Saudi Arabia Almost Ends Gender Apartheid

By Juliana Jiménez Jaramillo

English: Young Saudi Arabian woman wearing Isl...
Saudi Arabian woman wearing Sharia-mandated dress and coverings. Via Wikimedia Commons.

After caving in under international pressure, Saudi Arabia will now allow women to compete in the London Summer Olympics – or one woman, at least, Dalma Rushdi Malhas, Ohio-born and Europe-raised. But it turned out the equestrian show jumper doesn’t meet the requirements, her horse is injured and she will not be going to London after all.

A “symbolic and empty gesture,” a “victory for tokenism” and convenient PR move come to mind: Saudi officials are able to quell the international protest and outrage against what is nothing short of gender apartheid, while not having to actually do anything about it –and they get to blame the failure on independent Olympic standards that are out of their control.

For a scary second, Saudi Arabia was inching away from the Middle Ages. It is now the only country who will not send women to the Olympics. Both Qatar and the Southeast Asian country of Brunei, last bastions of institutional sexism, have recently allowed female athletes to participate, after sending male delegations for decades without much ado from the International Olympics Committee. The IOC, did, on the other hand, ban apartheid-era South Africa from the Olympics for 30 years until it allowed black athletes to compete. They apparently miss the connection and don’t find this as morally repugnant.

But few countries in the world can top Saudi Arabia’s institutional misogyny, on and off the courts. Not only can women not drive, hold public positions, or leave the house without a male guardian; they are also barred from practicing sports merely because they are girls.

So it’s not only a question of nonexistent infrastructure for women and girls to exercise; they also risk social ostracism, punishment and harassment from religious police. The only reason Rushdi Malhas even qualifies is because she did not have to grow up in such state of oppression.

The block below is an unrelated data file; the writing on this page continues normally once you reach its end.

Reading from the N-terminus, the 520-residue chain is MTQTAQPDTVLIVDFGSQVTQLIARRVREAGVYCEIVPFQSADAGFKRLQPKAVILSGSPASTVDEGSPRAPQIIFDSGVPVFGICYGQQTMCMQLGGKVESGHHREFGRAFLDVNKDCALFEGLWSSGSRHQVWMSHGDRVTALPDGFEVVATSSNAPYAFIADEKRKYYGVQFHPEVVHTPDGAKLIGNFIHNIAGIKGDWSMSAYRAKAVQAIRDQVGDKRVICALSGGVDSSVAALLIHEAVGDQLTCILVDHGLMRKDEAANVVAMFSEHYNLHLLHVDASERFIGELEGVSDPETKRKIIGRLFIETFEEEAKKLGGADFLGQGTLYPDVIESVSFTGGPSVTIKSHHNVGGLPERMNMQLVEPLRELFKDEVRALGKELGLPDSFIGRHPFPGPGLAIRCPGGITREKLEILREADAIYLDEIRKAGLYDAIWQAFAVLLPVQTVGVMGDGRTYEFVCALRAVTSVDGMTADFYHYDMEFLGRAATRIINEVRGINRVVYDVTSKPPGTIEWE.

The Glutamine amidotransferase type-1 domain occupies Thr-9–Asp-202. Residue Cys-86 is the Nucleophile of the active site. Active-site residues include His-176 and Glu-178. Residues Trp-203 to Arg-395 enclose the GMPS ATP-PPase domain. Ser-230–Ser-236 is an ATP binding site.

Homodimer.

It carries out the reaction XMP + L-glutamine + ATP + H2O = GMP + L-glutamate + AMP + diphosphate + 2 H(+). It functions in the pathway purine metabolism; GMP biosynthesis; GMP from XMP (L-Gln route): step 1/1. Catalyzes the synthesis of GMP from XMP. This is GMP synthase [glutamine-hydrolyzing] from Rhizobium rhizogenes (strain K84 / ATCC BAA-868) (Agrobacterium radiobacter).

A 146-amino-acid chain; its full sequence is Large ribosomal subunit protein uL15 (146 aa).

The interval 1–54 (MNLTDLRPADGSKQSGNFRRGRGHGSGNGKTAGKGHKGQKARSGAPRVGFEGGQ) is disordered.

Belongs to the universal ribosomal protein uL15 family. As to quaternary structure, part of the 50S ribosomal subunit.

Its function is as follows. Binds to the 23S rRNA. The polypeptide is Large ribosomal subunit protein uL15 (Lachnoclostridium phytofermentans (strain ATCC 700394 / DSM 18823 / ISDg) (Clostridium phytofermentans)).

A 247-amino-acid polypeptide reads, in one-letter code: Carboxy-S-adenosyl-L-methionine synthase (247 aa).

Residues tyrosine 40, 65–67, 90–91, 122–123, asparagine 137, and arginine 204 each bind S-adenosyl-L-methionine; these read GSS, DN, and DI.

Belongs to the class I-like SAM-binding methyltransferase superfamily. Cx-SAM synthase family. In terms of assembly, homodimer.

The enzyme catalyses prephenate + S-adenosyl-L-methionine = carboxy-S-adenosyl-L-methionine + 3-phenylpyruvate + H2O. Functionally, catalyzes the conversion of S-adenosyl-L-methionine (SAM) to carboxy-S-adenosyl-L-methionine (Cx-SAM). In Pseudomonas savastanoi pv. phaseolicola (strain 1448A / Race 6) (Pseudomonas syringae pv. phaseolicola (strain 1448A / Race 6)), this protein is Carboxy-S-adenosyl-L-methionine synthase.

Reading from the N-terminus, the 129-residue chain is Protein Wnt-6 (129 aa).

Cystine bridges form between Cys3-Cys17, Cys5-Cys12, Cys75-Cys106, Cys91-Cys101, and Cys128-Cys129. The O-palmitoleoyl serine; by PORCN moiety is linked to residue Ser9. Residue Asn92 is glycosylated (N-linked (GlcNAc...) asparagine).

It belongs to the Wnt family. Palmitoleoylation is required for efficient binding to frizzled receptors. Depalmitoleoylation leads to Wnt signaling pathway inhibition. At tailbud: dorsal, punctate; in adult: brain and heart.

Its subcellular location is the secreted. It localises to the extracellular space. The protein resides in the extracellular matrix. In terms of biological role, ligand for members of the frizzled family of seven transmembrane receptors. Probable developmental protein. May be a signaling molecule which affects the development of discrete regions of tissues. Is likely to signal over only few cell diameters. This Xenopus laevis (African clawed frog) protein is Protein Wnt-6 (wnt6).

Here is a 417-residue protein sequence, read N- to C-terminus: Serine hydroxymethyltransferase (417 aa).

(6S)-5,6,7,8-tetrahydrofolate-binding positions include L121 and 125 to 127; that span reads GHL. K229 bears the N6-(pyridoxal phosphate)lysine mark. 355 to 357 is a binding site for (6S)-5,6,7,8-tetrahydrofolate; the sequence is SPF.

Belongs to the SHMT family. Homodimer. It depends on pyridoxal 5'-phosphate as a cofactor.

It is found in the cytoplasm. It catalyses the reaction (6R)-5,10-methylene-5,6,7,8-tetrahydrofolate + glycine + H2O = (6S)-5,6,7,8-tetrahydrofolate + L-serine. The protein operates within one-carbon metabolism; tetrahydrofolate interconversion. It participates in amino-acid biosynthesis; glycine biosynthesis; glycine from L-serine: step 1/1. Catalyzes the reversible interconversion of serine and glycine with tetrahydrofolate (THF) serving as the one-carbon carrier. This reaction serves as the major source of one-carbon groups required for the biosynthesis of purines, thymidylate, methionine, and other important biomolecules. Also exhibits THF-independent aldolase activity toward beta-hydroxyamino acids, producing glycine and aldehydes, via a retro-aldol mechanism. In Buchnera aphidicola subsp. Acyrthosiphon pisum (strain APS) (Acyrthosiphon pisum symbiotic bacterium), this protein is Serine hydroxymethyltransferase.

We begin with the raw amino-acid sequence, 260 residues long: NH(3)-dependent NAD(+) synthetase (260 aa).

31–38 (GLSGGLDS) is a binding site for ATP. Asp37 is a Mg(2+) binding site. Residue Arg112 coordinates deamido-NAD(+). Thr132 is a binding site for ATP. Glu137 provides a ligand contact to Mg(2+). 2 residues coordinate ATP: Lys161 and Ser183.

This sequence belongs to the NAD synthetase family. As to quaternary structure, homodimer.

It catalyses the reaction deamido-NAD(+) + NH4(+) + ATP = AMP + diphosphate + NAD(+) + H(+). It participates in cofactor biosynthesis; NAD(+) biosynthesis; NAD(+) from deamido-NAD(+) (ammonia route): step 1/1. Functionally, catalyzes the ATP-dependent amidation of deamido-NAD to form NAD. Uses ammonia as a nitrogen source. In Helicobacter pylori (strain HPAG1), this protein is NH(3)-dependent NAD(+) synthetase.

According to Christoph Wilcke, a senior Middle East researcher for Human Rights Watch, “Saudi clerics agree there is no religious prohibition on women exercising,” but they “protest that women playing sports may dress immodestly, ‘unnecessarily’ leave their houses, and mingle with unrelated men.” An HRW report from February cited a Saudi cleric who was worried that “too much movement and jumping” would affect the “health of a virgin girl.”

All the while, the Saudi government is trying to paint this as part of a wider reform, not just a desperate attempt to avoid being banned from the games in the form of a token female athlete. “The Olympic decision is part of an ongoing process, it’s not isolated,” a senior Saudi official told the BBC. Sure, King Abdullah will allow women to vote in 2015, (as long as a male guardian allows it), and he overturned a woman driver’s lashings in September last year. But women still cannot drive, they still have segregated facilities, and religious conservatives, like the Grand Mufti, Abd al-Aziz al-Shaikh, still believe and profess that “women should be housewives. There is no need for them to engage in sports.” Though it seems like a step in the right direction, it was merely a distraction to continue human rights abuses few in the international community do anything about.

2 thoughts on “Saudi Arabia Almost Ends Gender Apartheid

  1. For just a moment I was excited about finding this link, up until I read your article. You really should get your facts straight about women in Saudi Arabia. Maybe a face to face interview with women from Saudi. Clearly you have never even entered the country. Pretty safe to say that Dalma Rusdih Malhas has no idea that you have used her as part of your misleading article. Shame on you… Please educate yourself.
    Because of this article I will not take the time to view your website, but seems to me that Femination could come up with a proactive, positive and informative article regarding the strides that the women of Saudi Arabia have made and continue making you may suprise yourself and readers. Guess what some women to hold public office positions. http://womennewsnetwork.net/2011/06/06/change-for-saudi-women/
    http://womennewsnetwork.net/2012/07/19/saudi-women-olympic-games/
    By the way, Im sure the women of the United States for example did not gain all their rights overnight… what some 72 years for the right to vote…

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